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Pressure Pad – Step On It!

by:Thomas Scarborough,

Cape Town, South Africa

EPE june 04




TRADITIONAL pressure mats (or pads) may be useful in a variety of applications, particularly for security. A smaller sized pressure pad may be especially useful in soft toys, to trigger a sound or an action. However, pressure mats (or pads) of any kind tend to be pricy, even without the electronics. They also tend to be tailored to specific applications, and this may limit their uses. While one could resort to a simple pressure switch, such switches often pose problems with mounting.


Fig.1. Versatile Pressure Pad circuit diagram.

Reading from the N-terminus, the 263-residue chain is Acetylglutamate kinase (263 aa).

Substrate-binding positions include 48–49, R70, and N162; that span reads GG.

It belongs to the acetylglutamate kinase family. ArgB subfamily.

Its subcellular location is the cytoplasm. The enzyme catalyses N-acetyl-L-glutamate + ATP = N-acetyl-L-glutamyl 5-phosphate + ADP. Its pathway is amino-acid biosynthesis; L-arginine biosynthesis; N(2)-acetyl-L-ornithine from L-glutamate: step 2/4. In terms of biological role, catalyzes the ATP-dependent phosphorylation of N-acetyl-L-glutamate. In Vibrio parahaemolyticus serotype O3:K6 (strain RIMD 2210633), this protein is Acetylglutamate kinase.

The design in Fig.1 uses a sandwich made of conductive foam as the pressure pad. Conductive foam sheets are widely and inexpensively available, being used in particular for the safe storage of static sensitive devices. A small piece, say 2cm × 2cm, can be sandwiched between two similar sized pieces of copper-clad board, with the copper making contact with the conductive foam on each side. If the conductive foam is a little brittle to begin with, it may be softened up by squeezing it. The “sandwich” may be held together with sticky-back tape. This is then wired to the simple circuit as shown in Fig.1, which is a common j.f.e.t. op.amp wired as a non-inverting comparator. Supply voltage may vary between wide margins (3·5V to 18V). Although a 12V relay is shown here (RLA), the output (pin 6) may be used to switch any logic circuit of corresponding supply voltage. When minimal pressure is applied to the “sandwich”, the resistance of the foam may represent around half a mega ohm. When pressure is applied, resistance drops dramatically. It will easily drop to 10k, and with heavy pressure may drop below 1k. Depending on the application, VR1 adjusts the circuit to respond to the appropriate amount of pressure. Different sizes of pressure pad may be built, and in this case one only needs to ensure that potentiometer VR1 is suitably chosen and adjusted to the resistance of the pressure pad, with the voltage at pin 3 rising above that of pin 2 (half supply voltage) when pressure is applied. More innovative uses are possible, e.g. switching off the light when getting into bed, or monitoring the amount of time someone spends in a seat.